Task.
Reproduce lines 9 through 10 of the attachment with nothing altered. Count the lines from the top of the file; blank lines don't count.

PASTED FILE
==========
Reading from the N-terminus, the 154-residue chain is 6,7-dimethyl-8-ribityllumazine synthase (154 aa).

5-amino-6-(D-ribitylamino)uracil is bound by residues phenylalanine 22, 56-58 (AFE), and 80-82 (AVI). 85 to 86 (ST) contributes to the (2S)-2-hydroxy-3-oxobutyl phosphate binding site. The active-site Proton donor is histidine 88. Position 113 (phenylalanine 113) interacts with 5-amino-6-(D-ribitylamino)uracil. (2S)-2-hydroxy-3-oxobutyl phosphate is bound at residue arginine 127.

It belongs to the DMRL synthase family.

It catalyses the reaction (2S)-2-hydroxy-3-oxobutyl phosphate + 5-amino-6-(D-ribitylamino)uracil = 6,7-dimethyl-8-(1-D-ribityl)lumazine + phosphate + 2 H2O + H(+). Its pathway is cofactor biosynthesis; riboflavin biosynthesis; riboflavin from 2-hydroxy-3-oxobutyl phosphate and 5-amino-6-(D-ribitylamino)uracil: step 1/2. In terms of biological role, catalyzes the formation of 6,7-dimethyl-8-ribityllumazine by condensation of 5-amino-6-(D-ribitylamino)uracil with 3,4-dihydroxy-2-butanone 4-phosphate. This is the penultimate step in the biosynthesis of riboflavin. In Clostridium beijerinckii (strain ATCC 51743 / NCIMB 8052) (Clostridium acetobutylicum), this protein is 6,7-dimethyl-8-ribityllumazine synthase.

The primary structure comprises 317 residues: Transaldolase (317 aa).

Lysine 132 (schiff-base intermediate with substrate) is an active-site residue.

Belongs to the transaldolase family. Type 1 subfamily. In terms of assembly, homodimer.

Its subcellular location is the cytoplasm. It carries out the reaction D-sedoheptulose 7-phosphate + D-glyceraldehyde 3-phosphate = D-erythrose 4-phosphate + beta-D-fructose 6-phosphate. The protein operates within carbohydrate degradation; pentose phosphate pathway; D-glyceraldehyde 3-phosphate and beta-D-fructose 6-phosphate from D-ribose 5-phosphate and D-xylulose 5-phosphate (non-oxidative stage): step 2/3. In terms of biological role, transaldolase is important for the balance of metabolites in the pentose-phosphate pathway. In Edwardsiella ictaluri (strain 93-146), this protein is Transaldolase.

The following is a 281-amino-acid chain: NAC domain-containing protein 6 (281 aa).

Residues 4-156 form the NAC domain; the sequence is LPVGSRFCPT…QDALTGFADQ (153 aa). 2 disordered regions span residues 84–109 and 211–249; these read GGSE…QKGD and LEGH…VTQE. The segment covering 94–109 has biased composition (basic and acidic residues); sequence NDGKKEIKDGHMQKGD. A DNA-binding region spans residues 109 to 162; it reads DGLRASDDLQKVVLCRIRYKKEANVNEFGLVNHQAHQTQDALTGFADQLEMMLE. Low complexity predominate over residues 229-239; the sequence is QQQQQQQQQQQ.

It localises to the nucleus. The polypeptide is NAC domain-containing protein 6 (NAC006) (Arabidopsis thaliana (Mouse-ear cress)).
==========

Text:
The following is a 281-amino-acid chain: NAC domain-containing protein 6 (281 aa).

Residues 4-156 form the NAC domain; the sequence is LPVGSRFCPT…QDALTGFADQ (153 aa). 2 disordered regions span residues 84–109 and 211–249; these read GGSE…QKGD and LEGH…VTQE. The segment covering 94–109 has biased composition (basic and acidic residues); sequence NDGKKEIKDGHMQKGD. A DNA-binding region spans residues 109 to 162; it reads DGLRASDDLQKVVLCRIRYKKEANVNEFGLVNHQAHQTQDALTGFADQLEMMLE. Low complexity predominate over residues 229-239; the sequence is QQQQQQQQQQQ.